The commander in charge of human resources for the Canadian Forces was himself investigated over allegations of inappropriate behaviour with female subordinates in the late 1990s, CBC News has learned.
Despite that, former chief of the defence staff Gen. Jonathan Vance promoted Vice-Admiral Haydn Edmundson in 2019 to manage military personnel command, which gives him authority over career consequences for military members found to have engaged in sexual misconduct, multiple sources said.
The claims against Edmundson date back more than two decades to when he was a lieutenant-commander overseeing training at the naval officer training centre in Esquimalt, B.C.
The Department of National Defence said Edmundson was never charged or subjected to any type of administrative discipline. The department said it investigates all such claims and responds with penalties or charges where warranted.
But four sources with knowledge of the allegations describe an alleged pattern of behaviour by Edmundson aimed at female instructors and students under his command at the time. The allegations include claims of suggestive or unwelcome comments, sexual advances, predatory behaviour and inappropriate relationships with female subordinates, the sources said.
Multiple sources said Edmundson’s behaviour wasn’t taken seriously back then and said his track record of avoiding consequences earned him a nickname — “Mulligan man” — suggesting he got a do-over.
Sources with direct knowledge of the alleged incidents say the investigation of the allegations against Edmundson was flawed and claim that not all witnesses and complainants were interviewed.
A source with knowledge of the military police probe said that after military police looked into the matter, a rear admiral apologized to Edmundson for how he was treated by his chain of command during the investigation.
CBC News spoke to four other sources with knowledge of the allegations involving Edmundson. Fearing career reprisals, they asked not to be named.
Still more work to do: Vandenbeld
The sources said it was “ironic” and “cringeworthy” that someone accused of inappropriate behaviour was put in charge of the directorate that provides advice on administering career consequences for those accused of sexual misconduct.
CBC News has asked Edmundson to comment multiple times since Sunday; he has not responded. The Department of National Defence said in a written statement that it has a “strong and independent policing and judicial system, which thoroughly and completely investigates all such allegations.”
A spokesperson for Defence Minister Harjit Sajjan said the minister “was made aware yesterday of the allegations from the [1990s].”
“He has asked the acting Chief of the Defence Staff to look into this matter and report back as soon as possible,” said spokesperson Todd Lane in an email to CBC News.
Anita Vandenbeld, parliamentary secretary to the minister of National Defence, told CBC News Network’s Power & Politics today that while her government has tried to root out sexual misconduct in the military, it still has more work to do.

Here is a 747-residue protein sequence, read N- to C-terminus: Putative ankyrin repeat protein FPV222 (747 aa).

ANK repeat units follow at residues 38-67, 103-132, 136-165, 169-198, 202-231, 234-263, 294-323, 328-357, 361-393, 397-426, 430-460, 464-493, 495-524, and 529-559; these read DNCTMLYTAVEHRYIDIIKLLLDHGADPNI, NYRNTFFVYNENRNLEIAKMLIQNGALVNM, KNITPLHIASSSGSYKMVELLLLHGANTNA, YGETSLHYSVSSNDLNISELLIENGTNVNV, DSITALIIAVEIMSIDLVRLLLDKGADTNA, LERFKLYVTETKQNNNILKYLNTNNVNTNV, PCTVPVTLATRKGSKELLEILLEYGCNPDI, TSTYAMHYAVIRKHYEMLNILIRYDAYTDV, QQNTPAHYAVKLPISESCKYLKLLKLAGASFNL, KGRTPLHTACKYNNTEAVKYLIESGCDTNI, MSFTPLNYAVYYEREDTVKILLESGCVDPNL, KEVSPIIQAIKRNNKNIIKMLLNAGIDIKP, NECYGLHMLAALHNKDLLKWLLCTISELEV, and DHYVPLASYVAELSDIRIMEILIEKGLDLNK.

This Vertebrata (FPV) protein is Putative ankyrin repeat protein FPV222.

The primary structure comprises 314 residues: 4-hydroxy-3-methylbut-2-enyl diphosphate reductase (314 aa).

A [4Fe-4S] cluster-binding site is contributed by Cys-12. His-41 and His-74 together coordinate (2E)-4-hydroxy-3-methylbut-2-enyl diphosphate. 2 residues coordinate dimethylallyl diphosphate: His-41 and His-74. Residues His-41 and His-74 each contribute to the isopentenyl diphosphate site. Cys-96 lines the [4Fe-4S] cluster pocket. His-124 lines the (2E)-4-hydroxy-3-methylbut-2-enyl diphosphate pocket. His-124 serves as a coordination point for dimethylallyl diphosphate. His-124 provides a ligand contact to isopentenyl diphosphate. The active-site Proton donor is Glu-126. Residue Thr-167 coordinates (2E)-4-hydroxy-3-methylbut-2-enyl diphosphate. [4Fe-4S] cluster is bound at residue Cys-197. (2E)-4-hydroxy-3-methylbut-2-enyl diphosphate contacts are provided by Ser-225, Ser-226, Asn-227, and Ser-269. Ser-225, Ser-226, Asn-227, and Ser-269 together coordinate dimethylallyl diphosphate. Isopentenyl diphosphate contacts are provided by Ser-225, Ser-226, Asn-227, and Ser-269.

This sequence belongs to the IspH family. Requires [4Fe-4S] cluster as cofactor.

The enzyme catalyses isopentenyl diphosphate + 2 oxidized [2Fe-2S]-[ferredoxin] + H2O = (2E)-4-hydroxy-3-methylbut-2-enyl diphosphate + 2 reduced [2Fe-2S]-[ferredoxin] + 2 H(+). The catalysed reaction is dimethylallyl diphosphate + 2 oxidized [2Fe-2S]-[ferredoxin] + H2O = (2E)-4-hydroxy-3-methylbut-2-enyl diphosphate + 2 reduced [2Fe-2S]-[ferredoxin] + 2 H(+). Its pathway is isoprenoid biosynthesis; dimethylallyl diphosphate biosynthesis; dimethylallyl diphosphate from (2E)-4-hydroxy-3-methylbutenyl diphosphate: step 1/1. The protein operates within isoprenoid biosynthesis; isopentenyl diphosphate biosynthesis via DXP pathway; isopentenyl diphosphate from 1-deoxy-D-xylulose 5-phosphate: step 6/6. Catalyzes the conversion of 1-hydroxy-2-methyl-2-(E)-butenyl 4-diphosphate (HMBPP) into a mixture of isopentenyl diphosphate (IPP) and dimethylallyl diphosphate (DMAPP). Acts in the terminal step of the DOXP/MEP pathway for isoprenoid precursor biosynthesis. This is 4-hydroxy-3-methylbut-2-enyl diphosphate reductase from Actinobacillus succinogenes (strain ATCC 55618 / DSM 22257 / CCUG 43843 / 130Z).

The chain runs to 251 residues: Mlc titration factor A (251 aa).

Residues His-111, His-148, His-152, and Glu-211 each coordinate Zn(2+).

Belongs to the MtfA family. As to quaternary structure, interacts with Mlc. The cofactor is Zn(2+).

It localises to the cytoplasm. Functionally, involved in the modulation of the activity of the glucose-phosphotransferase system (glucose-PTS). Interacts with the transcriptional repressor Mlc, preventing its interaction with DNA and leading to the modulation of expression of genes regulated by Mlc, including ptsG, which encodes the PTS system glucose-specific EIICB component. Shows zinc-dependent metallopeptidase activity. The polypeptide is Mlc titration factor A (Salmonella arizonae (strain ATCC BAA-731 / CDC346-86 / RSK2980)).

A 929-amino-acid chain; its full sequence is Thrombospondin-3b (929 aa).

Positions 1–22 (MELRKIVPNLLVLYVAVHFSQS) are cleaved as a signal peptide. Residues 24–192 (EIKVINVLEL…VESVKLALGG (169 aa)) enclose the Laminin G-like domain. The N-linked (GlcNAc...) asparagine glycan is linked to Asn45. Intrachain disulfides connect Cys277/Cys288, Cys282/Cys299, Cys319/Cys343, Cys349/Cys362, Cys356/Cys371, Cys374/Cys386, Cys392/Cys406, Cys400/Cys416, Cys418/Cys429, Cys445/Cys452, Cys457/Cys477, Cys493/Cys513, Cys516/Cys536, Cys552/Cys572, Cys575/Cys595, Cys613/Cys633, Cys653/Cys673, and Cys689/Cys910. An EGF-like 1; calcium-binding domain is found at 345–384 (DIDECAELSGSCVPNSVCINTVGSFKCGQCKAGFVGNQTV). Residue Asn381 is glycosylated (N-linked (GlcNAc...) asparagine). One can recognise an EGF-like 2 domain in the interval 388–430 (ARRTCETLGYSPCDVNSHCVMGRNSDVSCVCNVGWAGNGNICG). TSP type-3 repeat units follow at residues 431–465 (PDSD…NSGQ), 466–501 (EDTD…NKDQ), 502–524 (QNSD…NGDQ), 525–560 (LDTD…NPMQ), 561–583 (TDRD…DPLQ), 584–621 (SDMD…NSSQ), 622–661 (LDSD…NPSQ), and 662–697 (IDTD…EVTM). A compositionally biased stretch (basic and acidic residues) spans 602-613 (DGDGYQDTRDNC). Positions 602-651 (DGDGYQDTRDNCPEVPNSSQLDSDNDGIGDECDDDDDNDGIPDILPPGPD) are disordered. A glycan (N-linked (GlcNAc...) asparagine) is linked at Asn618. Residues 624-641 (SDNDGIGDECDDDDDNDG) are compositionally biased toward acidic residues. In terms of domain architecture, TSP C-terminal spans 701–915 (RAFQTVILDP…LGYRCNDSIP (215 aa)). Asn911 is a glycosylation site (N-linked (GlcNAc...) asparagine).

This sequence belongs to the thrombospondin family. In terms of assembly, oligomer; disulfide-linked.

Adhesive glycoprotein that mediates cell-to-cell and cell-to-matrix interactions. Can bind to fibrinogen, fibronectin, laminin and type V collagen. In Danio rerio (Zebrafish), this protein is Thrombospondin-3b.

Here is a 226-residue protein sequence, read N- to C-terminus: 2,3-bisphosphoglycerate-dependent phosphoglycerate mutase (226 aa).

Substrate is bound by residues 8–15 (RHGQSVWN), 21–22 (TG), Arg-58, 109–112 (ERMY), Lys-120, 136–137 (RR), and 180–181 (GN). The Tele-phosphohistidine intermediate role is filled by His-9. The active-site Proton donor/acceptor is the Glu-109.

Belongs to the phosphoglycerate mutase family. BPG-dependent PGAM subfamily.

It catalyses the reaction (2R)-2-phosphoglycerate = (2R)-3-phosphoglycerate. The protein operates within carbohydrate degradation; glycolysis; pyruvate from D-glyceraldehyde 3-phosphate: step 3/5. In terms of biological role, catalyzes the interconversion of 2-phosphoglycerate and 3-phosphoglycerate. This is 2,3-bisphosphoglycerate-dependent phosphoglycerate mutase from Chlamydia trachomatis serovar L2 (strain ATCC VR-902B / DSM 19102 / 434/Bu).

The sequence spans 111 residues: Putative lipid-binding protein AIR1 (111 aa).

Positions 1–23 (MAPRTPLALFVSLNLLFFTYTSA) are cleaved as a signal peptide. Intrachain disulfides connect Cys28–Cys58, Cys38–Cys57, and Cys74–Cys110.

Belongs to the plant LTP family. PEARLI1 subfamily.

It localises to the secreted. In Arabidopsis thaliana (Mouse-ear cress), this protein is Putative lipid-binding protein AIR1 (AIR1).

“We’ve worked for a number of years and put a number of measures in place but obviously it’s not enough, and obviously we need to do more and that’s where we are focused,” she said.
Vandenbeld did not say Edmundson would be removed from his post while the allegations are being investigated — the Forces “need to make sure that there is due process for people,” she said.
“If anybody is found that they were actually either looking the other way or not acting on anything like this, if people are found to have done that, if people are found to have committed sexual misconduct, obviously, if that is the case … people should not be holding positions if they are guilty of these offences,” she told Power & Politics host Vassy Kapelos.
Former warrant officer Krista Ley left the military in 2016. She said she was harassed for being gay, beaten and sexually assaulted at CFB Gagetown, where she was the only woman on a sergeant’s course at the time. She claims the complaint process is “full of conflicts of interest” that can come with threats, loss of promotions and “terrible” treatment.
Ley, who is taking part in a class action lawsuit alleging sexual misconduct in CAF, said it “looks terrible” that Edmundson is in charge of human resources after being investigated in the past.
“I’m not surprised,” said Ley. “It makes me angry for sure.
“We’re only at stage one of where we’re supposed to be … The military is an old boys club apt to protect each other.”
Dawn McIlmoyle formally left the Canadian Forces in September 1993 after she said a male colleague raped her.
She said she questions how thoroughly the military investigated misconduct claims before Operation Honour — the Canadian Forces campaign against sexual misconduct in the ranks — was launched in 2015. She said Edmundson’s continued service in his current role is disheartening.
“The trust has been broken,” she said. “It doesn’t look good.
“I just think it devalues anyone that’s ever came forward with a complaint. How many of us didn’t get heard?”
Edmundson reports directly to the chief of defence staff. Gen. Vance and his replacement, Admiral Art McDonald, are both now under investigation by the Canadian Forces National Investigation Service, an arm of the military police.
As first reported by Global News more than a month ago, Vance is facing allegations of inappropriate behaviour with two female subordinates. After six weeks on the job as Vance’s replacement, McDonald abruptly stepped aside over a sexual misconduct investigation into allegations involving a crew member aboard a warship a decade ago.